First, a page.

The Principles of the Constitution
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The Principles of the Constitution


Welcome to the Principles of the Constitution a
study guide. Let’s start by talking about just what a
Constitution is. A Constitution is the rules for
running our government. It’s also considered to be the supreme law of the
land. No law can be written that goes against
the Constitution. And if there’s ever a doubt about what laws
should or should not be followed look to the Constitution because that is the top
law of the land. Now there are seven principles discussed in the
Constitution. Principles are the beliefs about the purpose and
the running of our government. These are the
purposes and beliefs of the people who originally wrote the Constitution and of the people who
have followed it over the years. The first principle is Popular Sovereignty. People power, or the government derives its
power from the people. Our government only has the power that the people give it and the
power behind government is the people. The second principle is Republicanism. I vote
for you. The people choose their government leaders. In a Republic the people elect representatives to
vote and speak for them in the government. Number three Limited Government. Only what I let you. Government only has the powers that the people
give it. Only those powers that are specifically listed in the Constitution or fall under the
guidelines of the elastic clause. The fourth principle is Federalism. Share the power. This means that the power to govern is shared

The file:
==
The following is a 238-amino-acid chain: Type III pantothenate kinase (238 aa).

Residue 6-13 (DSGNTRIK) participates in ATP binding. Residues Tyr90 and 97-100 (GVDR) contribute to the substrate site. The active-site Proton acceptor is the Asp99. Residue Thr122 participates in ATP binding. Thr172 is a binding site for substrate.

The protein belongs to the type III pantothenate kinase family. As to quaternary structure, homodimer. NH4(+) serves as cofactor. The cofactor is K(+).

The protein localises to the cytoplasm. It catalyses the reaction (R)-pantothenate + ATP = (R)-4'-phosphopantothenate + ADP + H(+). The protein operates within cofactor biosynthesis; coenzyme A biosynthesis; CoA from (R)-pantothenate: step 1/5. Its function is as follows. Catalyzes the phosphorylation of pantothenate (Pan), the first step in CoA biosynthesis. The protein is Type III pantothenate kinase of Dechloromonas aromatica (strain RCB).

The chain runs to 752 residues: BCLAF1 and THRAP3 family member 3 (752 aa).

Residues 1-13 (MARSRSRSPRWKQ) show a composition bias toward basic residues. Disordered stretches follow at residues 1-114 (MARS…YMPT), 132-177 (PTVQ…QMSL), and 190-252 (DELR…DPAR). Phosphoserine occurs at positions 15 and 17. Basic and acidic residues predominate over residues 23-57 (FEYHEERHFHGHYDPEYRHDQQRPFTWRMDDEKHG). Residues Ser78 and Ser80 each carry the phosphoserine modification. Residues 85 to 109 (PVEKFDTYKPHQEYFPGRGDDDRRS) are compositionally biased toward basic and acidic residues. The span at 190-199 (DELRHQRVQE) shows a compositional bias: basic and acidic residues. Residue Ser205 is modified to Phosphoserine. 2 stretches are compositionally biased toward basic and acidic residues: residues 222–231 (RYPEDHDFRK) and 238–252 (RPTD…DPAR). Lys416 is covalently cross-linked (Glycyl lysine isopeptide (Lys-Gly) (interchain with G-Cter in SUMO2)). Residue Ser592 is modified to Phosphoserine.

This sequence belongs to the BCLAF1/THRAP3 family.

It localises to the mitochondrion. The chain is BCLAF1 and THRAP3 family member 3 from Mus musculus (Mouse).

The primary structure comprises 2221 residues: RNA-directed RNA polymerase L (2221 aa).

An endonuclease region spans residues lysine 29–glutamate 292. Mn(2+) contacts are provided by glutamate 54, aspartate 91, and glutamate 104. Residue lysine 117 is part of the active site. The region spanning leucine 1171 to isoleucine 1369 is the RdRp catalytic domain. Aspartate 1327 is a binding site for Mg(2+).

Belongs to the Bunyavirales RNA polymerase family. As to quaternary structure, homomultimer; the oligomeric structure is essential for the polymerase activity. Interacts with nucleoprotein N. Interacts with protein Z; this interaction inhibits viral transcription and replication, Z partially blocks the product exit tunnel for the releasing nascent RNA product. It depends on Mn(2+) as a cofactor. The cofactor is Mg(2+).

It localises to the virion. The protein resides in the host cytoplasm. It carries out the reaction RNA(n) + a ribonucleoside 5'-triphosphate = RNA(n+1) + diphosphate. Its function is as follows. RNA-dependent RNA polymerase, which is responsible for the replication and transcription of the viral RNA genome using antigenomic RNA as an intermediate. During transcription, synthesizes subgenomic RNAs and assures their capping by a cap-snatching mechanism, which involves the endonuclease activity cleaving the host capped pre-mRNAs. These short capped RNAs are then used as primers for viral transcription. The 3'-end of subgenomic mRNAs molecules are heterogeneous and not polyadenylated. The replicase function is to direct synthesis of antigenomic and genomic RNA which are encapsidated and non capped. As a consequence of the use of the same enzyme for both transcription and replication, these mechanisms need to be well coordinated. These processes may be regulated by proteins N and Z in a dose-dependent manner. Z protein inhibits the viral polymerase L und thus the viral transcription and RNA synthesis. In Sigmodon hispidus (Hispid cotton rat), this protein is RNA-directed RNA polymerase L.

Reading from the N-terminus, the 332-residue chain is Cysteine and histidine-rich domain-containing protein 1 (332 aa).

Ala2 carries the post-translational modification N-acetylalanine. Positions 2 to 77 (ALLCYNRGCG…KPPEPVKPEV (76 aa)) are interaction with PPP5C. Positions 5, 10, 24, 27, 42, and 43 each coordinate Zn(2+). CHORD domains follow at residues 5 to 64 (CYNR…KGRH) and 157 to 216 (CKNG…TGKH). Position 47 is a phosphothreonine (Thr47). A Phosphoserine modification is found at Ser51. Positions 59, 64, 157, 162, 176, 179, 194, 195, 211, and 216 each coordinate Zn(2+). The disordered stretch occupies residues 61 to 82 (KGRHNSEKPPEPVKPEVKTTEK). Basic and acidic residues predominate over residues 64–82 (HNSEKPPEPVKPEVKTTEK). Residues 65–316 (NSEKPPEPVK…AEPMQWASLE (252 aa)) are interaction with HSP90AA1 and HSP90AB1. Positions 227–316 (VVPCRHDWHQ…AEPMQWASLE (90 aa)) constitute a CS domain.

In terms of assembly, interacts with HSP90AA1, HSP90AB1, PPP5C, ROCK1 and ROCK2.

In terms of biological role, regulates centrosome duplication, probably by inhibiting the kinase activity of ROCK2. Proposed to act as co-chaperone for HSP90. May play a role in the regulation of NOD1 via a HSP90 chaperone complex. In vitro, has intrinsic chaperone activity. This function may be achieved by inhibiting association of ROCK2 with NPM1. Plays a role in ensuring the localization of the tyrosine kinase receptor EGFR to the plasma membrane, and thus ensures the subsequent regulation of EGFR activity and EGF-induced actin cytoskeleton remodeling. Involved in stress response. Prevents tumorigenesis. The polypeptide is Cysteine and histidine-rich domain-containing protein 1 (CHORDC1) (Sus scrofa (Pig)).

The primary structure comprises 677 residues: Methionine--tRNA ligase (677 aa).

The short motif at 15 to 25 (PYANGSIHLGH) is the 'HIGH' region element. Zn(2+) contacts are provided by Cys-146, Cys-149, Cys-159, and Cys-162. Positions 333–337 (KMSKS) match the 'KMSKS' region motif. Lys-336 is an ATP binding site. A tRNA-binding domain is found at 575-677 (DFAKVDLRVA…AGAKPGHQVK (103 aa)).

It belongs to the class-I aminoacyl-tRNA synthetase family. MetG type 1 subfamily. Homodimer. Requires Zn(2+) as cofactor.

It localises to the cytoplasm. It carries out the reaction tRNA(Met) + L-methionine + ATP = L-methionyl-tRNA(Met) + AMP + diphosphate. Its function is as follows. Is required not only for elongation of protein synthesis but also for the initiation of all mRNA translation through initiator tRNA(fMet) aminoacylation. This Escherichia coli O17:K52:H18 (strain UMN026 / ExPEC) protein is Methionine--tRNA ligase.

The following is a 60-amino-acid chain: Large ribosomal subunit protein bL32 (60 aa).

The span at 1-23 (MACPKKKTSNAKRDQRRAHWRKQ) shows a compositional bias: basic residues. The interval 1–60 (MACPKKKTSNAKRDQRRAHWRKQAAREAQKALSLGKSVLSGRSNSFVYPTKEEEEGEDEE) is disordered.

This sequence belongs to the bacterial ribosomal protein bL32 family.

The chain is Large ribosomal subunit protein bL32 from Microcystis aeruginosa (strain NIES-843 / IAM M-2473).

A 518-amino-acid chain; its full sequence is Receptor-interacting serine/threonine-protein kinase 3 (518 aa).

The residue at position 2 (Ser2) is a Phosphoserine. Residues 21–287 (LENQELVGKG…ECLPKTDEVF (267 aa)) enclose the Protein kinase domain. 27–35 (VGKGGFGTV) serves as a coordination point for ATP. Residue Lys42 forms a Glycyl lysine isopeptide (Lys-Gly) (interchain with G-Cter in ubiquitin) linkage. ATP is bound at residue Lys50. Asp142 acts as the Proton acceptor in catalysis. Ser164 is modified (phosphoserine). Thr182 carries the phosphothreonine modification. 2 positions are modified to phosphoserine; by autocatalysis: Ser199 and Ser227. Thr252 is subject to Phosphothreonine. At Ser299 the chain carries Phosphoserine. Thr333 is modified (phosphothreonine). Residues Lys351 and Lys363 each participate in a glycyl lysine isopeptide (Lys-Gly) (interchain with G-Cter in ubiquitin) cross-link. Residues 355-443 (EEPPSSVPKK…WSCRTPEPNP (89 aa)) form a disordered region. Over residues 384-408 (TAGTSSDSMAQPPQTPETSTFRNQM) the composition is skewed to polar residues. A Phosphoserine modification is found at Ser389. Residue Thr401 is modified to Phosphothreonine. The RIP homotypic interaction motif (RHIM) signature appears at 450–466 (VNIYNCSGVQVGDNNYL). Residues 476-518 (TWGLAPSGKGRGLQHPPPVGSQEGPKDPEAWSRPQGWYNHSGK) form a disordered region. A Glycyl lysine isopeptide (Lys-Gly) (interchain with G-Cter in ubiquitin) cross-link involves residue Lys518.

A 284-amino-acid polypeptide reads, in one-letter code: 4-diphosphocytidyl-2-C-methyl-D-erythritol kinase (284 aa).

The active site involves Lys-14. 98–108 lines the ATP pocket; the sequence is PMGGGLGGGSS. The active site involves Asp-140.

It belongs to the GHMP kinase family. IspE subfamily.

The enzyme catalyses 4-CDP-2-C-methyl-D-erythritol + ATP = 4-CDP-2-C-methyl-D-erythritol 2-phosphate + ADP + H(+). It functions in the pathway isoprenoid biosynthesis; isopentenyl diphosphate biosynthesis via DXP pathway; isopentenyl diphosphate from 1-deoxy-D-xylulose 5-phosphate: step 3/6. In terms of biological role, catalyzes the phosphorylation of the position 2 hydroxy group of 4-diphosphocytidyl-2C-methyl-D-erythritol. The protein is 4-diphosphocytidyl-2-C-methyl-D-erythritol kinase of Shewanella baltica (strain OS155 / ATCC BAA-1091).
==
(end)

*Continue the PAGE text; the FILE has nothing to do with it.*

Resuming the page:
between the national and the state governments.
One of the biggest fears in writing the Constitution was that the national government
will become too much like a King or a Dictator. and take all power to control their own lives
away from the state’s. So we compromised by having three different
kinds of government powers. We have Enumerated Powers that belong only
to the Federal government and are specifically
listed in the Constitution. We have Reserved Powers which are powers
which are retained by the states. And then we
have Concurrent Powers or shared powers powers that belong to both the Federal and the
state governments. Things like the ability to make laws. Both the
Federal and State government can make laws. The ability to tax the people. Both the Federal
and the State government can tax people. So these three different kind of powers are part of Federalism. The fifth principle is Separation of Powers. Do
you own thang. Each branch of the government
has its own responsibilities. We have three branches of government. The Legislative Branch also known as Congress. It’s bicameral meaning two houses. That was
decided in the Great Compromise. Its primary duty is to make laws. The Executive Branch also known as the
President has the primary duty of enforcing the
laws. And the Judicial Branch also known as the
Supreme Court has the primary duty of
interpreting the laws. The sixth principle Checks and Balances. I’m
telling on you. Each branch can check or limit the power of the
other branches. Again this is another way of preventing
government from abusing its powers. And finally the seventh principle of the Constitution is
individual rights. Yes I can. Basic liberties and rights of all citizens are
guaranteed in the Bill of Rights. These Bill of Rights were added right after the
ratification of the Constitution. And their sole purpose is to guarantee protection
of the individual rights of the people who are
citizens of this country. And there you have the seven basic principles
that are encompassed in our Constitution.

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